I was first introduced to this book thanks to a review in The Times – Suckers: How Alternative Medicine Makes Fools of Us All by Rose Shapiro.
The simplest experiment can have the most disturbing result. Type “cure for cancer alternative medicine” into Google and you get 1,900,000 pages. “Cure for cancer chemotherapy” brings up 1,730,000 results. It is an imperfect comparison but it might lead us to infer, wrongly, that alternative medicine has more to offer the cancer patient than conventional medicine.
Complementary and alternative medicine (CAM) is a vast industry that has, despite little or no evidence of effectiveness, ensnared one in three of us. In the UK we spend about £4.5 billion on, for example, homoeopathy, reflexology, herbal medicines, chiropractic and acupuncture.
…In fact, Rose Shapiro argues in Suckers: How Alternative Medicine Makes Fools of Us All, we have got ourselves into a right royal mess over CAM. These therapies — which also embrace such exoticisms as ear candling, cupping, colour therapy, vibrational healing and crystal therapy — remain unproven and unregulated.
Brilliant! I zipped out and got myself a copy – you can read an extract yourself thanks to The Times, featured here.
One of the reasons why I’m interested in this topic, apart from the relevant reading it makes for study purposes, is because a much-loved in-law relative of mine was diagnosed with malignant brain cancer last December. One of the books they had on their shelves was called “When Healing Becomes A Crime” by Kenny Ausubel.
Sorry but there was just no way that I was going to have that book uncritically touting ‘alternatives’ like John Holt’s radio-wave claims (‘…no scientific evidence to support the use of microwaves in treating cancer, either alone or when combined with other therapies‘) or Harry Hoxsey’s Tijuana herbal root beer float to them unchallenged when their serious condition was already being treated by the hospital. As one of the reviews (the only one that is negative about the book! Let’s get writing in!) on Amazon says: “The central meaning of the story” is not Hoxsey’s “quest for an investigation” as Ausubel claims, it is fraud, plain old – good old – 19th century American snake oil fraud and it is a terrible shame that Ausubel has wasted 20 years of his life trying to make a heroes out of the crooks who orchestrated it. I now have that book on my shelves and look over it on occasion to remind myself of what a range of claims there are and what arguments are put forward in quackery-texts.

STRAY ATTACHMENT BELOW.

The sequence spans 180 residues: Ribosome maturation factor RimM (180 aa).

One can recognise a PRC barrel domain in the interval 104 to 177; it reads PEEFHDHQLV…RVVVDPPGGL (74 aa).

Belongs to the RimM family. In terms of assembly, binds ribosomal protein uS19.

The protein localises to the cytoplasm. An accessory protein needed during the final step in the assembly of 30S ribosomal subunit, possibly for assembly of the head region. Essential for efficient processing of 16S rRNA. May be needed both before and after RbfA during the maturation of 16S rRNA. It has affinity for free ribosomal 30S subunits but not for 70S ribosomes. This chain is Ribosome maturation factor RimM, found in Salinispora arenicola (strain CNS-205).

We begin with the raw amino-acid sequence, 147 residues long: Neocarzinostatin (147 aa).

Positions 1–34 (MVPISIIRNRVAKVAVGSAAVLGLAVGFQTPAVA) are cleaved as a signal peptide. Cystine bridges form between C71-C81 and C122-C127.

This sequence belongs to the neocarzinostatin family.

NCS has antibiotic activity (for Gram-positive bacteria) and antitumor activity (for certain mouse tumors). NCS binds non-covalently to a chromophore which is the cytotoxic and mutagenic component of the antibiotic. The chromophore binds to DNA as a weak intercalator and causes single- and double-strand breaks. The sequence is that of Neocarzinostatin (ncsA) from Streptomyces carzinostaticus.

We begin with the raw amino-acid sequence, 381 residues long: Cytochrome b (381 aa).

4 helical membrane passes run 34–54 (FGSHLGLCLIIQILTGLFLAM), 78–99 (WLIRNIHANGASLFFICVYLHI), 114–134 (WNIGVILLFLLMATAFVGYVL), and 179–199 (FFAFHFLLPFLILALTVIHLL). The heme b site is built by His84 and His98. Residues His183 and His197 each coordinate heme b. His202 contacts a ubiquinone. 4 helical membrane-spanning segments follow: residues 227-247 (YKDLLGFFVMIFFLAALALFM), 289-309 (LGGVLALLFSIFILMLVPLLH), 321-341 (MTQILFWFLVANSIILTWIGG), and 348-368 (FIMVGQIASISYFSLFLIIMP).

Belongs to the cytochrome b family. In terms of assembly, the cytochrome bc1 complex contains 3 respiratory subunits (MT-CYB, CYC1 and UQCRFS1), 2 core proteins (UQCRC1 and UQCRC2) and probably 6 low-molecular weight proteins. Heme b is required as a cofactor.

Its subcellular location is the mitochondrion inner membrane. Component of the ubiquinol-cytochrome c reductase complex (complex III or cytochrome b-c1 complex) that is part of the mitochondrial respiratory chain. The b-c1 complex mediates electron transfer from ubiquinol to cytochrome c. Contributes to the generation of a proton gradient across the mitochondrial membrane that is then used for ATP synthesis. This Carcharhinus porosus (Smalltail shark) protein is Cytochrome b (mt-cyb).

Which is why a modern book like Suckers, that has a straight-forward style and plainly deals with the main issues is so useful – there’s just so much that appeals about alternative claims when you have a serious condition. There’s some great breakdowns of homeopathy, the seriously dodgy ear-candling (I plead guilty to removing a ‘summary’ of this that was popped onto the staff-notice-board as a health tip – you get enough wax in your ear as it is!) and bio-energy mechanics. It’s well-structured, up to date and not too overwhelming in technical talk – and most importantly impassioned and powerful:
How to Spot a Quack
The Oxford English Dictionary defines a quack as someone who is an “impostor in medicine.” Spotting quackery is easy once you know the signs.
A quack will:
Treat only chronic conditions such as fatigue, backache and food intolerance. Practitioners avoid competing with mainstream doctors, so you won’t find Chinese herbs or reflexology being used to treat a broken leg or heart attack.
Use disclaimers. It protects them from legal action when their methods fail.
Tell you that you may get worse before you get better. Mainstream medicine rarely causes the primary symptoms to worsen.
Claim there is a cure for your condition, but your doctor won’t tell you because it will undermine their authority.
Say that the roots of the treatment lie in “ancient wisdom.” But this doesn’t mean it works.
Have a “success rate” of around 80 percent. It’s not too high a figure to be thoroughly unbelievable, yet high enough for the needy to find irresistible. But you won’t find details of who the people are in that 80 percent — they don’t even have to exist.
Be keen to stress your individuality. He will tell you that even if a remedy is useless for others, it might still work for you.
When a site like Quackometer is shut down for questioning homeopathic claims, it’s good to know that print texts are still going to question what is clearly plain bad, let alone unmedical.
Which reminds me – Bad Medicine: Misconceptions and Misuses Revealed, from Distance Healing to Vitamin O by Christopher Wanjek is another favorite that I recommend, but it’s a few years old now, so it’s great to add this newer text to the list. I would also suggest seeking Trick or Treatment? : Alternative Medicine on Trial by Simon Singh and Edzard Ernst – it’ll be out in April and I’ll be grabbing a copy of that too!